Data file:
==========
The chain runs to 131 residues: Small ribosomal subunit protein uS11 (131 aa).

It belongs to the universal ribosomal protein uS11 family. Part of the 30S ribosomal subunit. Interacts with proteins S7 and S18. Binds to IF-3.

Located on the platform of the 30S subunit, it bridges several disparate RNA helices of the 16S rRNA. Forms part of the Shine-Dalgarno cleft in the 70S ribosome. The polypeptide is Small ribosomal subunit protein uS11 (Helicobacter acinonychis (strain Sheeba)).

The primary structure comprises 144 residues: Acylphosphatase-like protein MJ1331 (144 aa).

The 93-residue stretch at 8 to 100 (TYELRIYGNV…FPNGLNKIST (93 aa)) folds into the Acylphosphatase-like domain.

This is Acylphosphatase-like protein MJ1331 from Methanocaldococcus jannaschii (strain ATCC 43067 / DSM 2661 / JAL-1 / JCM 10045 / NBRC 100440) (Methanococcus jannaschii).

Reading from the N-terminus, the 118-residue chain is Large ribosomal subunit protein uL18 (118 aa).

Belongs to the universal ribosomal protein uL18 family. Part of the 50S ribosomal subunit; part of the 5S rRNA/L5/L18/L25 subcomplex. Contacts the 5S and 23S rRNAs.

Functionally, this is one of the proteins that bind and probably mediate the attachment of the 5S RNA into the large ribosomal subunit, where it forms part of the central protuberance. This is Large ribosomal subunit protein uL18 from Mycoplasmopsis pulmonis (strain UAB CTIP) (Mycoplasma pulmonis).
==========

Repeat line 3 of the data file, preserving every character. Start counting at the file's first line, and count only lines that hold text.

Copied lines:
Located on the platform of the 30S subunit, it bridges several disparate RNA helices of the 16S rRNA. Forms part of the Shine-Dalgarno cleft in the 70S ribosome. The polypeptide is Small ribosomal subunit protein uS11 (Helicobacter acinonychis (strain Sheeba)).